Clark announced to approximately 20 local, state, and federal responding agencies on the scene that he was in charge. And they believed him. This included staff attached to organizations like the FBI, National Transportation Safety Board, and Army Corps of Engineers. For almost three days, Clark supervised rescue and recovery efforts, which for him meant things like going through the victims' personal effects, commandeering the use of a pickup truck from the local dealership (he told the owner that the National Guard had sent all their vehicles out of the country), and securing seven or eight rooms at a nearby hotel that only he'd use.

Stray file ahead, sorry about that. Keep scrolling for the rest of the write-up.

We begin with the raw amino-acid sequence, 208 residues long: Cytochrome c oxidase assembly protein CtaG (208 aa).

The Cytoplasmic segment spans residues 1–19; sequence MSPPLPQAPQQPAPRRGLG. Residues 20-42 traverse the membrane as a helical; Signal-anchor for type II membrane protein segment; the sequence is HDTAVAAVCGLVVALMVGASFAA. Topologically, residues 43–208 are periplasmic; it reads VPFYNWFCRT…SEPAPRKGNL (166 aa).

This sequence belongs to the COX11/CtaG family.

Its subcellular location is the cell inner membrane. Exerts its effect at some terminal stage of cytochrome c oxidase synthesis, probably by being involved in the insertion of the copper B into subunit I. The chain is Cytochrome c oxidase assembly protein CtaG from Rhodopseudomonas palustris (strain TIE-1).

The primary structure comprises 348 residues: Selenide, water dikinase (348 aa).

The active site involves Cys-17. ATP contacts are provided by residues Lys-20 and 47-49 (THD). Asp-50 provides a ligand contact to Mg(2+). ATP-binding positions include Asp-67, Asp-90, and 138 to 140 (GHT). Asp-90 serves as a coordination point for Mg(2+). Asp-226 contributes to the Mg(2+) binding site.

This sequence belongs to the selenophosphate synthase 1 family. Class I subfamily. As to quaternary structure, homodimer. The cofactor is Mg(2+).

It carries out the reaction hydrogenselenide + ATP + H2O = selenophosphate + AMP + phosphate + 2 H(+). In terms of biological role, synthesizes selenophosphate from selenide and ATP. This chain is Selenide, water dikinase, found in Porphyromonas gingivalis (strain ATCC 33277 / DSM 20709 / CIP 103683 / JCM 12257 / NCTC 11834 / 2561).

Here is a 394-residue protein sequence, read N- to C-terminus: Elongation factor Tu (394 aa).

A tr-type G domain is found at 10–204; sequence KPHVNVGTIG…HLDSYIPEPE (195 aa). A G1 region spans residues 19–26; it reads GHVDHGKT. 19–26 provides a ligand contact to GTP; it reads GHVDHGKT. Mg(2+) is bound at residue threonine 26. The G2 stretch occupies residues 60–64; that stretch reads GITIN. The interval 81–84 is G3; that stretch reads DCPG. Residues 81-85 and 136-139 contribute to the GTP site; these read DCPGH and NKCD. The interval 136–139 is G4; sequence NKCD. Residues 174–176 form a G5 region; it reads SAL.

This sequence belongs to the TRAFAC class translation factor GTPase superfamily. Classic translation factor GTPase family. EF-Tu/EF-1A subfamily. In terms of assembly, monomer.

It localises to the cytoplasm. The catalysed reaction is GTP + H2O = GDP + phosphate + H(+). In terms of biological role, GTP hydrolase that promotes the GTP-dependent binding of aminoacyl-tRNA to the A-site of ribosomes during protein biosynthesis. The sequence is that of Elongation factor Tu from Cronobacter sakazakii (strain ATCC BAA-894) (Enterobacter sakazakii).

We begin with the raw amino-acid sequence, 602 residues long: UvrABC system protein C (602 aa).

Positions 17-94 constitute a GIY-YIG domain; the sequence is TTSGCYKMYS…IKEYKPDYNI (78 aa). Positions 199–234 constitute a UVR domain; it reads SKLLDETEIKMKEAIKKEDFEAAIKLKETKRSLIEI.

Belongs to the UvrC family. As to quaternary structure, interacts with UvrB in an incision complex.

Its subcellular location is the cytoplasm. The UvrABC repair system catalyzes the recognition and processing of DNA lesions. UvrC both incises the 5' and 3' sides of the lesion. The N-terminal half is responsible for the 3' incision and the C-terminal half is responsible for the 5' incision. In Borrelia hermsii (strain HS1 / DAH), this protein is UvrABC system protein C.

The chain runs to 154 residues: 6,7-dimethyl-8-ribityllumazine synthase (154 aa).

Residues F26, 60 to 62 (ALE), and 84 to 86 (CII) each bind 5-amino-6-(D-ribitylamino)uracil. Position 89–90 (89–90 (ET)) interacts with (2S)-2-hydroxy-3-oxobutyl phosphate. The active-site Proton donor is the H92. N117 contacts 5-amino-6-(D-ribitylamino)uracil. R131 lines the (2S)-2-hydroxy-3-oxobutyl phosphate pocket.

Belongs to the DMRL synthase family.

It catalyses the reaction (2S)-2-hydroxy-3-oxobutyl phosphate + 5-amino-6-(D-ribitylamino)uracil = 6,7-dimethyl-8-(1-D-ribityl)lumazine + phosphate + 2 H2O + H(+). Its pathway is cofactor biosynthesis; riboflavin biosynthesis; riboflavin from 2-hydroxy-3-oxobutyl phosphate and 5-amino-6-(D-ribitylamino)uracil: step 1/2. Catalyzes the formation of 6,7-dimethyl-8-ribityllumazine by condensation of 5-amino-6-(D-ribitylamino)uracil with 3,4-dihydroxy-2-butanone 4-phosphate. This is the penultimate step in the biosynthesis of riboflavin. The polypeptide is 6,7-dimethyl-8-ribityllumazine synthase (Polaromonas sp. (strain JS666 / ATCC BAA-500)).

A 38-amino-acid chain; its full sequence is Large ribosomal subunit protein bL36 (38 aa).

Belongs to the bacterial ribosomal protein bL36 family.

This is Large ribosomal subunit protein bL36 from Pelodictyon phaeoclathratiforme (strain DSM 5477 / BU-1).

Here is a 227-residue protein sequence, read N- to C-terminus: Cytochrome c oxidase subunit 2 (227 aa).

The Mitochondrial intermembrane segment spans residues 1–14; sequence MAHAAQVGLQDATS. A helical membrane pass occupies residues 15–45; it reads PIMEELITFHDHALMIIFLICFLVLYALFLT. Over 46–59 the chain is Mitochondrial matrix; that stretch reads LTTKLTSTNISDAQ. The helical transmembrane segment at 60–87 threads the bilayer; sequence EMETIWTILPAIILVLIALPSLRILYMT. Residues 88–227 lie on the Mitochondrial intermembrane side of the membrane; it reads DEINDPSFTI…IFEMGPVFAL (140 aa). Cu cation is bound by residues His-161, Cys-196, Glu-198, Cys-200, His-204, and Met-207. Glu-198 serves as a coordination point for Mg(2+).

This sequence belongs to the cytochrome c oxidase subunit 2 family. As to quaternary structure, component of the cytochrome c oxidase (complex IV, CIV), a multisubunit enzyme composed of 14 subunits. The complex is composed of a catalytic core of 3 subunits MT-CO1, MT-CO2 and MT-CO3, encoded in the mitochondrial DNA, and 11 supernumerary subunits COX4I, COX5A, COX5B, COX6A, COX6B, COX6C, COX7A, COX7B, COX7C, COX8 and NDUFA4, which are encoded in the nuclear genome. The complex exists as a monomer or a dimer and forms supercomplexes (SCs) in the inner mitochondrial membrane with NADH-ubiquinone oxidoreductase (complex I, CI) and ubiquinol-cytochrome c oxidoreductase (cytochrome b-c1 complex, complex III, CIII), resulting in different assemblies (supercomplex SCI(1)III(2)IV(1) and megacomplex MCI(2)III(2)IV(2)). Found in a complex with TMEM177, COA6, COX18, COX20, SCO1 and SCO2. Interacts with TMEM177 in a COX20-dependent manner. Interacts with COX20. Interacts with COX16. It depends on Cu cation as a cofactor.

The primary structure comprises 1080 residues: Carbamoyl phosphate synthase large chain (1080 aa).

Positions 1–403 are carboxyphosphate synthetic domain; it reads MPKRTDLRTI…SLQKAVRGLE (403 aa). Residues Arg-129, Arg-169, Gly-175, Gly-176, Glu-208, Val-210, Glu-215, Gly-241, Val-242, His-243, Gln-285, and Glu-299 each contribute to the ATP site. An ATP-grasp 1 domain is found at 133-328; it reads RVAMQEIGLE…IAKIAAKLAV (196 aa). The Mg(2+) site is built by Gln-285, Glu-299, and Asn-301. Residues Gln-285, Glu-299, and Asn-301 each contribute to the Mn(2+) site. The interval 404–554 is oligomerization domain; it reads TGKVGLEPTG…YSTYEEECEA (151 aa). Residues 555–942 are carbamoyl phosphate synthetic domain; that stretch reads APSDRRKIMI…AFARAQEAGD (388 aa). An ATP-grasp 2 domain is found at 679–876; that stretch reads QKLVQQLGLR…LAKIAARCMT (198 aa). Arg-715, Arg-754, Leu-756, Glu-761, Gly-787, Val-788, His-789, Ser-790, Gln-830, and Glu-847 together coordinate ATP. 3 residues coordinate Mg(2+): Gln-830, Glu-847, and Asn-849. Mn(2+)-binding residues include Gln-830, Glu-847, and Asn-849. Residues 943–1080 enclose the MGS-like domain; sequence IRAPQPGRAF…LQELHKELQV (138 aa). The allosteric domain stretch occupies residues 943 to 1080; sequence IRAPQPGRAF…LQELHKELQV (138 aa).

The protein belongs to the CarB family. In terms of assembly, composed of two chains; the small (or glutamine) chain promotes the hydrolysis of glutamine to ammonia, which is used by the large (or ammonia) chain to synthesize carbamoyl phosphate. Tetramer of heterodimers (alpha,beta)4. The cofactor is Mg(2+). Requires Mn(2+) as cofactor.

Oh, and it turned out that an actual Army officer died in the accident, so "Captain" Clark secured the soldier's briefcase, inside which he found a phone number for the man's widow. Naturally, he took it upon himself to give her the terrible news. You know, as a fellow officer.
Via Sean Linnane
Yeah, we're guessing the sort of mental problems he has are incurable.
Eventually he was called out by the mayor of a nearby small town, and of course Clark turned himself in and apologized for the ruckus caused by assuming command of a situation he was not remotely qualified to handle.